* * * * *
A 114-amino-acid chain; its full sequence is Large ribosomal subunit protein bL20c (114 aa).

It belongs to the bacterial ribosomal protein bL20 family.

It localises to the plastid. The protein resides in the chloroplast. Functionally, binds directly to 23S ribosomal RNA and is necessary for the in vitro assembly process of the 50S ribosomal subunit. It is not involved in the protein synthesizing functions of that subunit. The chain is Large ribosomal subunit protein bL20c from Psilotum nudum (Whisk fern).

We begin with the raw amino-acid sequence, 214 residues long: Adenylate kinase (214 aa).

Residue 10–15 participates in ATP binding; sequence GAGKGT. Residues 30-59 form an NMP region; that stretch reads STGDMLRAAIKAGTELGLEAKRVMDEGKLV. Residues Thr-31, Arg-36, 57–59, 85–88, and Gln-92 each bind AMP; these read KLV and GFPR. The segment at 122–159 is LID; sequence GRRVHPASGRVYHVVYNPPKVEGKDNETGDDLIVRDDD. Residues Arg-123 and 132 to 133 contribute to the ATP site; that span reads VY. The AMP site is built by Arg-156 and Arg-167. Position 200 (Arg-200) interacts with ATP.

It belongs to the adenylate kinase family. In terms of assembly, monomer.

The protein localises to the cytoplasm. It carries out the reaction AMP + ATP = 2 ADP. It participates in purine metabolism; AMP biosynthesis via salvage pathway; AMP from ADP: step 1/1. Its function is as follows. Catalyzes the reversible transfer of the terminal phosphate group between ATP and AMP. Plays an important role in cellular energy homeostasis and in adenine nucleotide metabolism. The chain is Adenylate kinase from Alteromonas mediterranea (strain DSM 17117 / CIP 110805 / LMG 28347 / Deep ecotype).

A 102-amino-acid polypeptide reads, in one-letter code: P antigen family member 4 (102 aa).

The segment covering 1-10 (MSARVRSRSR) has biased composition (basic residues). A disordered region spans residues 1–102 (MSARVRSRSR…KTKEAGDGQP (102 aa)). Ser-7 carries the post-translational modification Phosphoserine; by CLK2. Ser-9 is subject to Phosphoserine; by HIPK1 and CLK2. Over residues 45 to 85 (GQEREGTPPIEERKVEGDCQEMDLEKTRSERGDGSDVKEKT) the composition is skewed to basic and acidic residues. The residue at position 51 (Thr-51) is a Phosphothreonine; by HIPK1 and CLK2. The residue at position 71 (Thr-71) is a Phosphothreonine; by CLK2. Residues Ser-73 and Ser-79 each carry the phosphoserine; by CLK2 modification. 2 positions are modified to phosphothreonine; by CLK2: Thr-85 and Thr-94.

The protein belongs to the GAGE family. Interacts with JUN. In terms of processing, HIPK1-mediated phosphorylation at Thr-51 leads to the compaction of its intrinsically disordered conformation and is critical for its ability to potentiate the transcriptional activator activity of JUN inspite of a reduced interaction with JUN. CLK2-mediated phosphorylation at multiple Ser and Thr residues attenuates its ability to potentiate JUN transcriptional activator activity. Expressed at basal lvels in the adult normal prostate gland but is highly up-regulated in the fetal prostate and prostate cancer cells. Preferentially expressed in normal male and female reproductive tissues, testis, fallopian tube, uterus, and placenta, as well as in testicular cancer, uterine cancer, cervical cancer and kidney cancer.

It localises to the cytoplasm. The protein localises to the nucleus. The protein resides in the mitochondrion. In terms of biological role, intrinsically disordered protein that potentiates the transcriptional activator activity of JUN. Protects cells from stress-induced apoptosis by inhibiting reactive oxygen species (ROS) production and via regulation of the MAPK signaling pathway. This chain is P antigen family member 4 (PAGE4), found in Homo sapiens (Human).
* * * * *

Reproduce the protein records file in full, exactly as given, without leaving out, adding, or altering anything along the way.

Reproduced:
A 114-amino-acid chain; its full sequence is Large ribosomal subunit protein bL20c (114 aa).

It belongs to the bacterial ribosomal protein bL20 family.

It localises to the plastid. The protein resides in the chloroplast. Functionally, binds directly to 23S ribosomal RNA and is necessary for the in vitro assembly process of the 50S ribosomal subunit. It is not involved in the protein synthesizing functions of that subunit. The chain is Large ribosomal subunit protein bL20c from Psilotum nudum (Whisk fern).

We begin with the raw amino-acid sequence, 214 residues long: Adenylate kinase (214 aa).

Residue 10–15 participates in ATP binding; sequence GAGKGT. Residues 30-59 form an NMP region; that stretch reads STGDMLRAAIKAGTELGLEAKRVMDEGKLV. Residues Thr-31, Arg-36, 57–59, 85–88, and Gln-92 each bind AMP; these read KLV and GFPR. The segment at 122–159 is LID; sequence GRRVHPASGRVYHVVYNPPKVEGKDNETGDDLIVRDDD. Residues Arg-123 and 132 to 133 contribute to the ATP site; that span reads VY. The AMP site is built by Arg-156 and Arg-167. Position 200 (Arg-200) interacts with ATP.

It belongs to the adenylate kinase family. In terms of assembly, monomer.

The protein localises to the cytoplasm. It carries out the reaction AMP + ATP = 2 ADP. It participates in purine metabolism; AMP biosynthesis via salvage pathway; AMP from ADP: step 1/1. Its function is as follows. Catalyzes the reversible transfer of the terminal phosphate group between ATP and AMP. Plays an important role in cellular energy homeostasis and in adenine nucleotide metabolism. The chain is Adenylate kinase from Alteromonas mediterranea (strain DSM 17117 / CIP 110805 / LMG 28347 / Deep ecotype).

A 102-amino-acid polypeptide reads, in one-letter code: P antigen family member 4 (102 aa).

The segment covering 1-10 (MSARVRSRSR) has biased composition (basic residues). A disordered region spans residues 1–102 (MSARVRSRSR…KTKEAGDGQP (102 aa)). Ser-7 carries the post-translational modification Phosphoserine; by CLK2. Ser-9 is subject to Phosphoserine; by HIPK1 and CLK2. Over residues 45 to 85 (GQEREGTPPIEERKVEGDCQEMDLEKTRSERGDGSDVKEKT) the composition is skewed to basic and acidic residues. The residue at position 51 (Thr-51) is a Phosphothreonine; by HIPK1 and CLK2. The residue at position 71 (Thr-71) is a Phosphothreonine; by CLK2. Residues Ser-73 and Ser-79 each carry the phosphoserine; by CLK2 modification. 2 positions are modified to phosphothreonine; by CLK2: Thr-85 and Thr-94.

The protein belongs to the GAGE family. Interacts with JUN. In terms of processing, HIPK1-mediated phosphorylation at Thr-51 leads to the compaction of its intrinsically disordered conformation and is critical for its ability to potentiate the transcriptional activator activity of JUN inspite of a reduced interaction with JUN. CLK2-mediated phosphorylation at multiple Ser and Thr residues attenuates its ability to potentiate JUN transcriptional activator activity. Expressed at basal lvels in the adult normal prostate gland but is highly up-regulated in the fetal prostate and prostate cancer cells. Preferentially expressed in normal male and female reproductive tissues, testis, fallopian tube, uterus, and placenta, as well as in testicular cancer, uterine cancer, cervical cancer and kidney cancer.

It localises to the cytoplasm. The protein localises to the nucleus. The protein resides in the mitochondrion. In terms of biological role, intrinsically disordered protein that potentiates the transcriptional activator activity of JUN. Protects cells from stress-induced apoptosis by inhibiting reactive oxygen species (ROS) production and via regulation of the MAPK signaling pathway. This chain is P antigen family member 4 (PAGE4), found in Homo sapiens (Human).